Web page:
The Democratic Legitimacy of Secession and the Demos Problem

Open Access Journal | ISSN: 2183-2463

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The Democratic Legitimacy of Secession and the Demos Problem


  • José L. Martí Department of Law, Pompeu Fabra University, Spain


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Abstract:  The normative literature on secession has widely addressed the question of under which conditions the secession of a particular territory from a larger state might be regarded as justifiable. The idea of a normative justification of secession, however, remains ambiguous unless one distinguishes between the justice of secession and its legitimacy, a distinction that is now widely accepted in political philosophy. Much of the literature seems to have focused on the question about justice, while, in comparison, very little attention has been paid to the question of under which conditions secession can be regarded as democratically legitimate, as something explicitly different to the question of justice. This article addresses this second question. After some preliminary remarks, the article focuses on the main obstacle to develop a theory of democratic legitimacy of secessions, the so-called “demos problem.” Such problem, it is argued, has no categorical solution. This does not imply, however, that there is no democratic, legitimate way of redrawing our borders. Two strategies are proposed in this article to overcome the difficulty posed by the demos problem: an ideal strategy of consensus building and a non-ideal strategy of decision-making in the circumstances of disagreement.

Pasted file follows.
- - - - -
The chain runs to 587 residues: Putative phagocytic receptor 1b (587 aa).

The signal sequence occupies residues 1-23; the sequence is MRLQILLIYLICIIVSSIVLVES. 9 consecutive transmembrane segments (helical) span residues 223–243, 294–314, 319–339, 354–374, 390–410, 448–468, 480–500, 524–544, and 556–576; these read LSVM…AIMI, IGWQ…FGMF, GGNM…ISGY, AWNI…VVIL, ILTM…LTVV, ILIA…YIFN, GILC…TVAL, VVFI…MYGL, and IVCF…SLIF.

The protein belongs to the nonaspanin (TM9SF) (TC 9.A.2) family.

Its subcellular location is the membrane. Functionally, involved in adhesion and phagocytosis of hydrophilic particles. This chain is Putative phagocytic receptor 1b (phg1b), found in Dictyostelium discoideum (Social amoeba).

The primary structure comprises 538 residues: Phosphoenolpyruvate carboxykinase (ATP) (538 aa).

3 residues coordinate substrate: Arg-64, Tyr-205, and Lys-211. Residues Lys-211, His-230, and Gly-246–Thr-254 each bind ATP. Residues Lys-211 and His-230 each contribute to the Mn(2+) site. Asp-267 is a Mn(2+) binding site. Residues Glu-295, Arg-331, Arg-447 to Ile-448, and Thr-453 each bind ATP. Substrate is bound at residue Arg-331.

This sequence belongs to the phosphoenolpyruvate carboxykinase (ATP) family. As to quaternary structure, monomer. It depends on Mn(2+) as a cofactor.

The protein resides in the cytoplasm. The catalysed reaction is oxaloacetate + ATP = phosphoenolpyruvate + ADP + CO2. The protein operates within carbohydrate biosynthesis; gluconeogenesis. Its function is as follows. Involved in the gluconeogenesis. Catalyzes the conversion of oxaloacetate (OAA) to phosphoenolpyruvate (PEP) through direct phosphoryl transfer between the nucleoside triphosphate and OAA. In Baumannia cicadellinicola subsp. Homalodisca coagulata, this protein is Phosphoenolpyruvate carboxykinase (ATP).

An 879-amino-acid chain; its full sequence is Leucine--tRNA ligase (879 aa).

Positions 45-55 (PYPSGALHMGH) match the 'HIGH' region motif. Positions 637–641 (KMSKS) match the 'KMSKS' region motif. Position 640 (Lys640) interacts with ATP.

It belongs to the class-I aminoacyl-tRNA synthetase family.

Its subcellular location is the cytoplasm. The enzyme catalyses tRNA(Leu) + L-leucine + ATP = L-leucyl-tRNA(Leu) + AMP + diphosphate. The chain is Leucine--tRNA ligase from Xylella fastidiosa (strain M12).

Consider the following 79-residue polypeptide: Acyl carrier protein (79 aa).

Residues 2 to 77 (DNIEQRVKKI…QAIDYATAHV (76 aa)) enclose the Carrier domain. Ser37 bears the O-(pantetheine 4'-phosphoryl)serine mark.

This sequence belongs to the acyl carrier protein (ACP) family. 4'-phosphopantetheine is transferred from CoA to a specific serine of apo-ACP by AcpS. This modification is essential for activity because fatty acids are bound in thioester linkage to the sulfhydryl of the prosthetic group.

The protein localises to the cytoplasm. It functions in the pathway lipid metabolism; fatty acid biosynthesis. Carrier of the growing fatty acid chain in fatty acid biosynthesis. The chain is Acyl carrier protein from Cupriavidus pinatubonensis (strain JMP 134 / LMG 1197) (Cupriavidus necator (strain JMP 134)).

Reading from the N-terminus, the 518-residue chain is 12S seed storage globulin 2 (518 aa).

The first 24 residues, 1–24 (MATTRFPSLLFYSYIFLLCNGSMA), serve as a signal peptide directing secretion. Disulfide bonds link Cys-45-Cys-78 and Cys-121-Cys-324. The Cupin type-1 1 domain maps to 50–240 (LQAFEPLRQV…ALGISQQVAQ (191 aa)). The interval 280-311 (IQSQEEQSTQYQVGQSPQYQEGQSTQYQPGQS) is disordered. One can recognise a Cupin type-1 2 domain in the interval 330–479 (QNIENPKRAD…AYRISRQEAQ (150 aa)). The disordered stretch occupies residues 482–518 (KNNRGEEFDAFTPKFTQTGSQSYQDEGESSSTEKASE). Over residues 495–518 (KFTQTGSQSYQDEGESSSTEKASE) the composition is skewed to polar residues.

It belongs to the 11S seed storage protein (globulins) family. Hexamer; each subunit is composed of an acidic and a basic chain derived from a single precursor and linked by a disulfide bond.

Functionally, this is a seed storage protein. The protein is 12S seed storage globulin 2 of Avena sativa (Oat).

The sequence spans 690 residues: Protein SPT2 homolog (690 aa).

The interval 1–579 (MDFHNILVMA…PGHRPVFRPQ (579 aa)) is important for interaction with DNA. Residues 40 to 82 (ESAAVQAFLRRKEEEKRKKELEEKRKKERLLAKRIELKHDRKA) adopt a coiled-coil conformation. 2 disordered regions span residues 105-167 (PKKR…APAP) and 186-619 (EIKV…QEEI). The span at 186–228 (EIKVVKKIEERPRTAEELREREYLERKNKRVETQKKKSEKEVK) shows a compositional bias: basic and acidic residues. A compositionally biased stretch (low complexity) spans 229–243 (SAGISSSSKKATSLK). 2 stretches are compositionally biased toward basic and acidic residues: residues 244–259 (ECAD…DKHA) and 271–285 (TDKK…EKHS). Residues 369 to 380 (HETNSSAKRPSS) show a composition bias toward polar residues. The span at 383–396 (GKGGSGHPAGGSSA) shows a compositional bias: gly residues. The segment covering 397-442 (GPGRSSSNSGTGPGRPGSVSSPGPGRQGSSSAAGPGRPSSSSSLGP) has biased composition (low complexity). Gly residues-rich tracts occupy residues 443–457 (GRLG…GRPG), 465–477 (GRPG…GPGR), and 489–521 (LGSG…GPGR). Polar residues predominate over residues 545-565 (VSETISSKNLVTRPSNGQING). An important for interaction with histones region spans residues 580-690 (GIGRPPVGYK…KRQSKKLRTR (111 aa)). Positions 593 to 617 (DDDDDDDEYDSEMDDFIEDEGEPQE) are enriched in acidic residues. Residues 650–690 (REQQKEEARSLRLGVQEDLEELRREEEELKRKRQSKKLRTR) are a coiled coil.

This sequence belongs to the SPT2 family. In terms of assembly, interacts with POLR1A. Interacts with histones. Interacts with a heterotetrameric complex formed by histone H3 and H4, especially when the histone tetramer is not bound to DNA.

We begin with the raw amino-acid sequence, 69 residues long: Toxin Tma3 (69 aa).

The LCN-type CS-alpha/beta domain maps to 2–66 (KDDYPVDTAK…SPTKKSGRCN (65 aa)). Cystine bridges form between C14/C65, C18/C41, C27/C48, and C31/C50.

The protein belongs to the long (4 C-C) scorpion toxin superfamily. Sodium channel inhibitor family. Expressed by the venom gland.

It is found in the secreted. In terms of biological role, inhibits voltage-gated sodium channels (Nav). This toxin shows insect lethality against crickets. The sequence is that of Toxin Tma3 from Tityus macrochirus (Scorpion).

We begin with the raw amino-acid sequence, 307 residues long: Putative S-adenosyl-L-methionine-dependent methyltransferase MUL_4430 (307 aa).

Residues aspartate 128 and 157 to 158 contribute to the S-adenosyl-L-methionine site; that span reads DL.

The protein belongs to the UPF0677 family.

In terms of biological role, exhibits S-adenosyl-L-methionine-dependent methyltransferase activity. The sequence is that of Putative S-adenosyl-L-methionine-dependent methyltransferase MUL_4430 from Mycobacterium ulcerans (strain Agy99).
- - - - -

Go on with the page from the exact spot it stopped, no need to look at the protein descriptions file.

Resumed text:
Keywords:  all-affected principle; all-subjected principle; consensus; constitution; democracy; demos; legitimacy; referendum; secession

Published:   10 December 2021


DOI: https://doi.org/10.17645/pag.v9i4.4633


© José L. Martí. This is an open access article distributed under the terms of the Creative Commons Attribution 4.0 license (http://creativecommons.org/licenses/by/4.0), which permits any use, distribution, and reproduction of the work without further permission provided the original author(s) and source are credited.